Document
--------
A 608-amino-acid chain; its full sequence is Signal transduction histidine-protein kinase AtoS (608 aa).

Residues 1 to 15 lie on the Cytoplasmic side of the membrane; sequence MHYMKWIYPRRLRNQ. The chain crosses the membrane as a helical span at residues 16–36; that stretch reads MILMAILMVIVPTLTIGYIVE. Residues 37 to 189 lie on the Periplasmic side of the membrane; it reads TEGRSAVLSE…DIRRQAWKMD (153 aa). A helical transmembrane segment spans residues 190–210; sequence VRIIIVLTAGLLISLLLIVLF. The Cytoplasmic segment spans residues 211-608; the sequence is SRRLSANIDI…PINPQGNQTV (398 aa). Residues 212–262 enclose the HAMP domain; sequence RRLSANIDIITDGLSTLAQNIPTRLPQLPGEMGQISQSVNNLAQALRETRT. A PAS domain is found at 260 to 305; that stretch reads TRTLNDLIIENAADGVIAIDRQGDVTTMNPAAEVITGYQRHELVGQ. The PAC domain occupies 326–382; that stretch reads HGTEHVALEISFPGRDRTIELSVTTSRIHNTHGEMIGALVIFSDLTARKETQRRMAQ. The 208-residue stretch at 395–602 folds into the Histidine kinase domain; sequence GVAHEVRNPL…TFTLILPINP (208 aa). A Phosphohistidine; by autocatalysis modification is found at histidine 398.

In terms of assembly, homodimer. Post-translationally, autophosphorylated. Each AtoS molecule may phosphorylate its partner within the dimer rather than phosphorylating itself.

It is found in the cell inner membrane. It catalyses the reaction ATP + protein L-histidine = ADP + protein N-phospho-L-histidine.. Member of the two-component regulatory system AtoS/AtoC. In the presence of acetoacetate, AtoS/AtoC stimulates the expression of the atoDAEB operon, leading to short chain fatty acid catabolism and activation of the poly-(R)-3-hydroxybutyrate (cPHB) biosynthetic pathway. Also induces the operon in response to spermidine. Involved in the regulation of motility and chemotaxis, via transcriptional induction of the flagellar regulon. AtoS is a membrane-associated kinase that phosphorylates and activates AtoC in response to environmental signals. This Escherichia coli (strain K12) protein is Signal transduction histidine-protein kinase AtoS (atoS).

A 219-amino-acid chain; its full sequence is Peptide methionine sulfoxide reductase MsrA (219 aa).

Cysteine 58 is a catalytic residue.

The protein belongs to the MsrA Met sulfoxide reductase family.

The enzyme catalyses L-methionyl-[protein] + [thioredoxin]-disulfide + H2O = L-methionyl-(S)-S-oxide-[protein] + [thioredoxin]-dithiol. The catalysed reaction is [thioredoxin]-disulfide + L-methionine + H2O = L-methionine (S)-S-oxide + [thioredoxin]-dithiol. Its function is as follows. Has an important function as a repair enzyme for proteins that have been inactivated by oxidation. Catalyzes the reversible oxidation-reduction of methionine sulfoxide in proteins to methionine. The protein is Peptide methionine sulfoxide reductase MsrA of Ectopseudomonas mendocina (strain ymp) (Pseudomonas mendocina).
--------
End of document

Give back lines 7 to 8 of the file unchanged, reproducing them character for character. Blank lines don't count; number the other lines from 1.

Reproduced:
The protein belongs to the MsrA Met sulfoxide reductase family.

The enzyme catalyses L-methionyl-[protein] + [thioredoxin]-disulfide + H2O = L-methionyl-(S)-S-oxide-[protein] + [thioredoxin]-dithiol. The catalysed reaction is [thioredoxin]-disulfide + L-methionine + H2O = L-methionine (S)-S-oxide + [thioredoxin]-dithiol. Its function is as follows. Has an important function as a repair enzyme for proteins that have been inactivated by oxidation. Catalyzes the reversible oxidation-reduction of methionine sulfoxide in proteins to methionine. The protein is Peptide methionine sulfoxide reductase MsrA of Ectopseudomonas mendocina (strain ymp) (Pseudomonas mendocina).